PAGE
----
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Between Darwin and Hegel: On Dewey’s Concept of Experience

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“Experience” is so central to Dewey’s philosophy that one must, first of all, understand what he means by the term. Diverging from the traditional conception of experience, Dewey’s understanding involves two dimensions, namely, naturalism and historicism; in this, it can be seen as the unification of Darwinism and Hegelianism. Without attending to its dimension of naturalism, one would ignore experience’s basic character, namely that of receptivity, while without attending to the aspect of historicism, one would ignore experience’s dimension of meaning, its character of spontaneity. Dewey’s notion of experience is unique. Its true value can be seen more clearly in comparison with the conceptions of experience advanced by Quine and McDowell.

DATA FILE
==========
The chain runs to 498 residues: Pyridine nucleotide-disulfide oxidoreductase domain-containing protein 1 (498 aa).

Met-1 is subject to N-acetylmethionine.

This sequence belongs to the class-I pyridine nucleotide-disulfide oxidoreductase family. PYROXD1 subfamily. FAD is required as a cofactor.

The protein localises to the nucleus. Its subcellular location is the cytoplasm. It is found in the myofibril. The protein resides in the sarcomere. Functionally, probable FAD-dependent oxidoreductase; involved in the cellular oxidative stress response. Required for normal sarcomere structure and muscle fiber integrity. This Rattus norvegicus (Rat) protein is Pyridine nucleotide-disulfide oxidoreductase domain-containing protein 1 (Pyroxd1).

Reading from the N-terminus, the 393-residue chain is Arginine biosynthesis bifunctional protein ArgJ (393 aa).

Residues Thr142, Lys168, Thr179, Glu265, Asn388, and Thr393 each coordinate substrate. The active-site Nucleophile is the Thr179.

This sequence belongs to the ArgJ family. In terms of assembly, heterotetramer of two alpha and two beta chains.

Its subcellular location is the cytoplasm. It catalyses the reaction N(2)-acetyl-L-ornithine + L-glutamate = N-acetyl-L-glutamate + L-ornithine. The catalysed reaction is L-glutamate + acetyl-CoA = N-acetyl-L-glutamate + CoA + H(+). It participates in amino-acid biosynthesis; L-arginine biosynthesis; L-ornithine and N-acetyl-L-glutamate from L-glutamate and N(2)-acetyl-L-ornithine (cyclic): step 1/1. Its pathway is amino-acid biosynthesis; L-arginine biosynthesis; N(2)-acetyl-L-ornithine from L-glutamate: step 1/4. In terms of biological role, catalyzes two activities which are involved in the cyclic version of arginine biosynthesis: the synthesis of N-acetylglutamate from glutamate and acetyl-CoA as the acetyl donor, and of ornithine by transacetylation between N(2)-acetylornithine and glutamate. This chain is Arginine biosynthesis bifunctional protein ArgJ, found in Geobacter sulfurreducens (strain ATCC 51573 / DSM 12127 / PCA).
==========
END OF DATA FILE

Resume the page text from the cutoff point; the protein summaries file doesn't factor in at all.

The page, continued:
Affiliations: 1: School of Philosophy, Fudan University


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